Heather Deville has Friedreich’s ataxia (FA) and talks about how speech therapy has given her the confidence to speak in company.
I was diagnosed with FA at 49 years old and am now 57. Prior to my FA diagnosis I had had testing for other types of ataxia and was given a vague diagnosis of cerebellar ataxia. The diagnosis process was not great because I didn’t show any symptoms of ataxia until I was in my 40’s. The neurologist I was seeing at the time didn’t even think to test for FA because of my age. It was very much an afterthought on his part – I had never heard of it so would not have been able to ask. There are no other members of my family with it.
As time has gone on, I have found my speech has become slower. It also becomes slurred if I try to rush. I have to think about what words I am going to say to ensure I can say them clearly enough to be understood. It has made me avoid speaking too much as I also get tired quickly and my speech becomes more slurred.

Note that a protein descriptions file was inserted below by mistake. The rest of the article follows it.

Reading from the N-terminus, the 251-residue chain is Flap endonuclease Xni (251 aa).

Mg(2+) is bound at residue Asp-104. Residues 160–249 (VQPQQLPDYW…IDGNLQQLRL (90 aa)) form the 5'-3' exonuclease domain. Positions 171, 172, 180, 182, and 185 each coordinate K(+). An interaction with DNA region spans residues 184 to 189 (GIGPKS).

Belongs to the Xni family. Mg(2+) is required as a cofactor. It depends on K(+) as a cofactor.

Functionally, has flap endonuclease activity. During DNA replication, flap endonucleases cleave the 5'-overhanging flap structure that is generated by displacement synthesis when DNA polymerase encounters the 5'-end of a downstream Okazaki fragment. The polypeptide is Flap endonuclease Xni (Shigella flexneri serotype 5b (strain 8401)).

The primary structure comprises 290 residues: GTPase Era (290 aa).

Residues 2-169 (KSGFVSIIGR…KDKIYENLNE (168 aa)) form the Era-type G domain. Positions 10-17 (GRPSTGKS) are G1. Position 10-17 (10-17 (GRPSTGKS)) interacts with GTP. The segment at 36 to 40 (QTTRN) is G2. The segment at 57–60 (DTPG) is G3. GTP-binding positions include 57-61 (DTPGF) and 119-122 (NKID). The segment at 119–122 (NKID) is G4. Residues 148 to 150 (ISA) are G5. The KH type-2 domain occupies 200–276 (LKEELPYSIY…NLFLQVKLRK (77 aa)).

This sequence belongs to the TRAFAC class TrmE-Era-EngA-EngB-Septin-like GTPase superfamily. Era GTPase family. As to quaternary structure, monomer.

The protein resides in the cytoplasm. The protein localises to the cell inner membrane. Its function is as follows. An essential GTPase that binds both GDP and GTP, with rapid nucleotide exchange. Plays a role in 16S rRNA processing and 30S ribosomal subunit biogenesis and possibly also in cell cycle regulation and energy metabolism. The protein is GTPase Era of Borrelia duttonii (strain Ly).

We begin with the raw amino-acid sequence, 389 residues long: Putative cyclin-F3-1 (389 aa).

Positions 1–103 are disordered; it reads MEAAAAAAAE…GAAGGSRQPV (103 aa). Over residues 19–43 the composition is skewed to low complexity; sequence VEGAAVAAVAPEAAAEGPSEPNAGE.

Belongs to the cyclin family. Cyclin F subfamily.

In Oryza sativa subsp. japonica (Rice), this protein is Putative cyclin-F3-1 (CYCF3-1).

Prior to Prof Anja Lowit’s speech therapy pilot group I had a couple of appointments with a speech therapist, but for problems with eating and choking on food rather than speaking.
Anja’s group was good. It made me ‘do’ something about my speech. Having the sessions online with a speech therapist and then the peer group was a way to make me practice making my voice stronger. It has had a positive impact. It has given me more confidence to speak when in company rather than just allow the conversation to go on around me. The peer group I was with still meet online a couple of times a week too.
If there are any further courses being run, get involved. It gave me the chance to speak with others who have ataxia, so understand the problems you encounter. By this being done via Zoom means you do it from home.
Speech therapy is important to people with ataxia as being able to communicate with other people is vital. One of my peer group said they get treated as if they are stupid because their speech isn’t great – our brains still work even if we aren’t able to put it into words easily! I find as my FA progresses and my mobility reduces, I have got to try and keep being able to speak.